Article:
Itching to get its proposal across the finish line, the C-Band Alliance (CBA) filed a proposal with the Federal Communications Commission (FCC) that would see billions of dollars going to the U.S. Treasury if its auction of C-band spectrum gains approval.
It’s also promising to work with members of Congress to use a portion of the spectrum and some of the contributions to fund an open access 5G network for rural broadband.
The CBA is comprised of SES, Intelsat and Telesat, and critics of their plan have questioned why the U.S. would give up spectrum auction proceeds to foreign-owned companies. Until today, the CBA wasn’t publicly talking about specific amounts for the U.S. Treasury.
CBA’s latest filing (PDF) states that if the FCC adopts the CBA proposal, the CBA commits to pay a portion of net proceeds of a CBA-led auction to the U.S. Treasury using a progressive formula that ranges from 30% to 75% of proceeds depending on the outcome of the auction.
The payment to the U.S. Treasury would be calculated after the netting of all costs incurred to plan for and take all actions to implement the CBA proposal to clear 300 MHz of spectrum and is inclusive of all federal income tax liabilities incurred by the CBA member companies as a direct result of the auction, according to the CBA.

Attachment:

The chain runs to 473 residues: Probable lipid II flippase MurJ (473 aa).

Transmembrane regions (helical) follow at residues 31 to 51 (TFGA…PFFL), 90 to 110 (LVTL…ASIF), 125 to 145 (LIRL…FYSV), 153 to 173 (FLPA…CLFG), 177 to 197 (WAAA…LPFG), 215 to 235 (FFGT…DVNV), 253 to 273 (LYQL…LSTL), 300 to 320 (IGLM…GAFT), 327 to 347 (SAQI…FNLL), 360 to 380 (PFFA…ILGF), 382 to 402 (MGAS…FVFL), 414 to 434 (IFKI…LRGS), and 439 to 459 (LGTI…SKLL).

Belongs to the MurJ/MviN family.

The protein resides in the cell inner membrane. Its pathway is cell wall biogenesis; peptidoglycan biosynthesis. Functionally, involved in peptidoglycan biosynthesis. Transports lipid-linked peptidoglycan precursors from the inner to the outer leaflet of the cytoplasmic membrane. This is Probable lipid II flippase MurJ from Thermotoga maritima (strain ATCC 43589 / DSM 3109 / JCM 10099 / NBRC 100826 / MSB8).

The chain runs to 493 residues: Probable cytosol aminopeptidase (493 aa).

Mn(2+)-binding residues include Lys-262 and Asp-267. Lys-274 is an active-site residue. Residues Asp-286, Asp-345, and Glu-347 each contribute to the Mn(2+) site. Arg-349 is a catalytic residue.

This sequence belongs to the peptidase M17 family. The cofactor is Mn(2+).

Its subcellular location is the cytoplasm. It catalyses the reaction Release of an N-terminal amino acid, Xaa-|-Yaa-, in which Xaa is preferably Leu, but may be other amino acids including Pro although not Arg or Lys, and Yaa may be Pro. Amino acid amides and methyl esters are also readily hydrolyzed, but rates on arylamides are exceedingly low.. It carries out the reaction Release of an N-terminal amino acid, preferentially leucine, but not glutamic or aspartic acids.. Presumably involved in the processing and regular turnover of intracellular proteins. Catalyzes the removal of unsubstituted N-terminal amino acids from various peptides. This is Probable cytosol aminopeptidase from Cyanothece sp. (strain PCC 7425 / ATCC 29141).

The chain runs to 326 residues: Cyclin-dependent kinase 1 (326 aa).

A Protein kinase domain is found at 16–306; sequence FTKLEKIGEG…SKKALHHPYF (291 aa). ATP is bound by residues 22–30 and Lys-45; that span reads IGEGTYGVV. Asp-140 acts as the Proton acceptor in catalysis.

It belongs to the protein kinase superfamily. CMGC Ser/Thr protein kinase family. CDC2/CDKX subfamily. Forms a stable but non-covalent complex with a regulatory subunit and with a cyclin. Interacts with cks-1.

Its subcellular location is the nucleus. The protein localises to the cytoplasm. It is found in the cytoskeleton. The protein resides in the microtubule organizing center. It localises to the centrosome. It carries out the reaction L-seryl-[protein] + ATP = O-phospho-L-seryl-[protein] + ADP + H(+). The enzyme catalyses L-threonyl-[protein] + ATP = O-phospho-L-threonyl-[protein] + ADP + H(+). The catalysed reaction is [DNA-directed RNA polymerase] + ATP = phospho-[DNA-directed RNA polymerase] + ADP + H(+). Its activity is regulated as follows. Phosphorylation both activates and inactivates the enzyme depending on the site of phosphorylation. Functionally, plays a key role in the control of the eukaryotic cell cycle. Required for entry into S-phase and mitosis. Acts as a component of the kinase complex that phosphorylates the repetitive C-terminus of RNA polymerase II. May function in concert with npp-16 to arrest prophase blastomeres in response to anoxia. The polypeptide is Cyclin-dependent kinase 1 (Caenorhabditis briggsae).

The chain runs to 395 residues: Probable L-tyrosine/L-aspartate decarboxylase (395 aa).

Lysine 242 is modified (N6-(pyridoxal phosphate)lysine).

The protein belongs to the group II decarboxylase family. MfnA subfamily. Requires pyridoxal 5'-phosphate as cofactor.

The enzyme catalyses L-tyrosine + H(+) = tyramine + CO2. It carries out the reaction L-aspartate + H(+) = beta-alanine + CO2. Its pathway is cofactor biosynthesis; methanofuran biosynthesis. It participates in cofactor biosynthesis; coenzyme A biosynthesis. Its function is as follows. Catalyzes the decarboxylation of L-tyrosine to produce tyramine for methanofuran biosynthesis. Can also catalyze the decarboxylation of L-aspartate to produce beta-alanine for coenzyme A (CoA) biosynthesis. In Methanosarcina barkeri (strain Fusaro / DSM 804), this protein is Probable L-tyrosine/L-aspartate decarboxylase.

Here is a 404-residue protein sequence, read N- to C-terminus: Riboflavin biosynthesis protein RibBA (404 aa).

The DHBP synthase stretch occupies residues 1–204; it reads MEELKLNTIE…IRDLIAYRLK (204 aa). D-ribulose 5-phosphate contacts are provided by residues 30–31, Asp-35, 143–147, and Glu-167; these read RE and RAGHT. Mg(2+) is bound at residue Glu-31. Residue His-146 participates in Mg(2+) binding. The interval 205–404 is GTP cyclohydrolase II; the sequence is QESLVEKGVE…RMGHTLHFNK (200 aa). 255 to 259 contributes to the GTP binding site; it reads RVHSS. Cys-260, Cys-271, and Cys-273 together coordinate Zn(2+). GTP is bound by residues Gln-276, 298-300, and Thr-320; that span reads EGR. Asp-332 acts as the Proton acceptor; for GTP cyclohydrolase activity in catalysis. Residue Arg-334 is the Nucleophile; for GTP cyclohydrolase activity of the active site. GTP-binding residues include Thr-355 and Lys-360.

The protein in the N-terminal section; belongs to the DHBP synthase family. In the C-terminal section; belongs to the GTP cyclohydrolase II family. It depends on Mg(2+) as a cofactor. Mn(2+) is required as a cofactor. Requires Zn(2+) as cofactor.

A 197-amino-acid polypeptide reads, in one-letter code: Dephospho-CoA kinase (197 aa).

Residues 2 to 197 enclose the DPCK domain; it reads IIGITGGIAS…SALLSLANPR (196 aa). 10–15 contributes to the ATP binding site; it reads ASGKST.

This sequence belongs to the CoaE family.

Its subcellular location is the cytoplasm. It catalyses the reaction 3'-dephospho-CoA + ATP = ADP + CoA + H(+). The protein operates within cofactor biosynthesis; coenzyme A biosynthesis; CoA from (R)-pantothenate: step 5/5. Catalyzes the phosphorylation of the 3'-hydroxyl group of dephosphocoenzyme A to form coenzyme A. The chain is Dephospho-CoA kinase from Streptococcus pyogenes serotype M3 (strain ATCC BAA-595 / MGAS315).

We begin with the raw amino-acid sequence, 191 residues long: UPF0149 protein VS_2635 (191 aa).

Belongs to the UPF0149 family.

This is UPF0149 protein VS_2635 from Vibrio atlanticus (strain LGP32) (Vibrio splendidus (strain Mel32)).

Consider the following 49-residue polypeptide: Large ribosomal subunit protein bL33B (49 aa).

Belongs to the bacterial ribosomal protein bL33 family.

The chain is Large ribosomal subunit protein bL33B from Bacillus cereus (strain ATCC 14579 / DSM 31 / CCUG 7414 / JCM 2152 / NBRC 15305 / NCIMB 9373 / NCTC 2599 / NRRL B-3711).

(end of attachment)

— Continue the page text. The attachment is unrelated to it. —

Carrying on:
“The CBA’s expedited timeline remains especially important as the U.S. seeks to maintain leadership in 5G over global competitors,” the group told the commission. “If the FCC acts in December to adopt the CBA proposal, the CBA commits to commence the auction in the first three months of 2020.”
Of course, it’s all contingent on a CBA spectrum clearing plan getting approved, and plenty of stakeholders have been critical of it, to the point they suggest its time-to-market advantage may be erased due to litigation.
Sweetening the deal, the CBA also said today that it has initiated discussions with members of Congress to develop a proposal to fund the deployment of an open access 5G network for rural broadband, which may include a combination of spectrum and capital contributions.
“This network would be deployed by a third party within 5 years of the spectrum being available and provide service on a nondiscriminatory, wholesale basis to over 100 million Americans,” the CBA added.
Earlier this week, the CBA submitted to the FCC a report by the Brattle Group, which was prepared for the alliance, that analyzed the CBA’s market-based approach to repurpose C-band spectrum for 5G; that report discussed the public interest benefits of the CBA proposal.
The CBA also told the commission that a robust record, involving an array of stakeholders, has been developed over more than two years of deliberations and reiterated that its approach represents the fastest and most effective way to release mid-band spectrum for 5G.
The FCC’s last meeting of the year will be Dec. 12, and the agenda gets released three weeks before the meeting, so presumably the industry will know Nov. 21 if the C-band will make it on the agenda before 2020.